The Irish Mail on Sunday - TV Week - - REAL LIFE - Anne.gildea@mailon­sun­

achieve. The rooms are beau­ti­ful, the grounds idyl­lic, the food, good, but I only ever book to go there if I’m ab­so­lutely des­per­ate to get work done be­cause — dra­matic pause — it’s haunted.

Half the peo­ple who stay there never sense that at all. And of the half that will ad­mit to find­ing the at­mos­phere a bit eerie, half won’t use the ‘h’ word. They’ll say things like: ‘It’s all the cre­ative en­ergy around that cre­ates the “un­usual” at­mos­phere.’

A writer friend told me re­cently that he hadn’t slept the whole month he was there. ‘Be­cause it’s haunted!’ I said. ‘No, I just couldn’t switch my If that was me, at that point I would have sim­ply had a heart at­tack. But on a tight sched­ule, with just a few pre­cious days to work, in­stead he tried to get some sleep. — Un­til he was wo­ken with it hap­pen­ing again.

The fol­low­ing morn­ing he re­quested a dif­fer­ent room, wor­ried that his story might sound un­be­liev­able. He needn’t have wor­ried. Miss Warby doesn’t like chaps, ap­par­ently. ( In un­der­pants es­pe­cially, I’d imag­ine.) She’s the ghost in that room — the of­fi­cially ‘haunted’ one.

But I know eerie sto­ries for most of the other ten rooms too… The first time I vis­ited I was writ­ing with Sue Collins — she came run­ning, shak­ing, into my room in the mid­dle of the night. There was a sound ‘like a man wear­ing metal boots’ scrap­ing over­head in her room. I ended up pok­ing her ceil­ing with a broom shout­ing ‘get out’, which worked, un­til the fol­low­ing night.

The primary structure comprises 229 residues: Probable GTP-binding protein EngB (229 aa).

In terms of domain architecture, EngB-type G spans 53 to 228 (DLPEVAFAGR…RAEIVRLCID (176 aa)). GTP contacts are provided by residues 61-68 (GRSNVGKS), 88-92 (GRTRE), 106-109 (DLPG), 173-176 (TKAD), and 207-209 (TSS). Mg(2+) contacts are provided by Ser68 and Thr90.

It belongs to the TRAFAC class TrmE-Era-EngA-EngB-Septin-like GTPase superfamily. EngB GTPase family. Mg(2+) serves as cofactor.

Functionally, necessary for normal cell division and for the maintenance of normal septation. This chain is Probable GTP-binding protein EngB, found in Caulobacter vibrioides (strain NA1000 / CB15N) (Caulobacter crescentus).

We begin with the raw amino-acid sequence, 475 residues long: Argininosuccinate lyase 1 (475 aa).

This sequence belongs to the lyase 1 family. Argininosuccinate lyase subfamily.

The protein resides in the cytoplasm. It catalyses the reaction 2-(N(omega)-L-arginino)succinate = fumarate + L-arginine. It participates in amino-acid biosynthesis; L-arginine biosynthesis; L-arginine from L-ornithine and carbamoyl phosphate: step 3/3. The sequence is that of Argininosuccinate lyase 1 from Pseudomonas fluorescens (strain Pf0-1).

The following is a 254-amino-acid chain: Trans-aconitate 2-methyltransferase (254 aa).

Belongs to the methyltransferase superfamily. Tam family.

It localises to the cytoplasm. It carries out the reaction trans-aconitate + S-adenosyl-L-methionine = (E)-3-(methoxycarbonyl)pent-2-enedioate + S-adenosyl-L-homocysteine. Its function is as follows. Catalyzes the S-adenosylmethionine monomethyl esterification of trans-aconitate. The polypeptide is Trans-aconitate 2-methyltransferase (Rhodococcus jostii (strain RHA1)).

I’ve heard of peo­ple re­turn­ing to their rooms to find books in neat piles that they’d left scat­tered about; win­dows swung open that they’d locked shut. Sue told me her late fa­ther-in-law, Ron­nie Drew, once felt as though some­one had crept into bed be­side him, while he was stay­ing there.

Ev­ery time I stay, I bolt awake at 4am each day, as if some ex­tra-sen­sory per­cep­tion has been alerted. Ev­ery time I prom­ise my­self I won’t be dis­con­certed — but I am. Af­ter dark; af­ter ev­ery­one’s in bed, the weird­ness de­scends. I end up ly­ing frozen in bed, plead­ing with the dark­ness: ‘What­ever’s there, don’t ap­pear to me.’ I haven’t been for five years be­cause I was so un­set­tled last time…

So why go back? Be­cause, when you’ve work to get done there’s nowhere like it. The staff treat you like fam­ily and it’s such a priv­i­lege to stay in a grand house. I just don’t want to come home with a piece be­gin­ning: ‘It was 4am. The ghost’s cold hands tight­ened round my throat. “...About that thing you wrote in the pa­per,” she hissed…’

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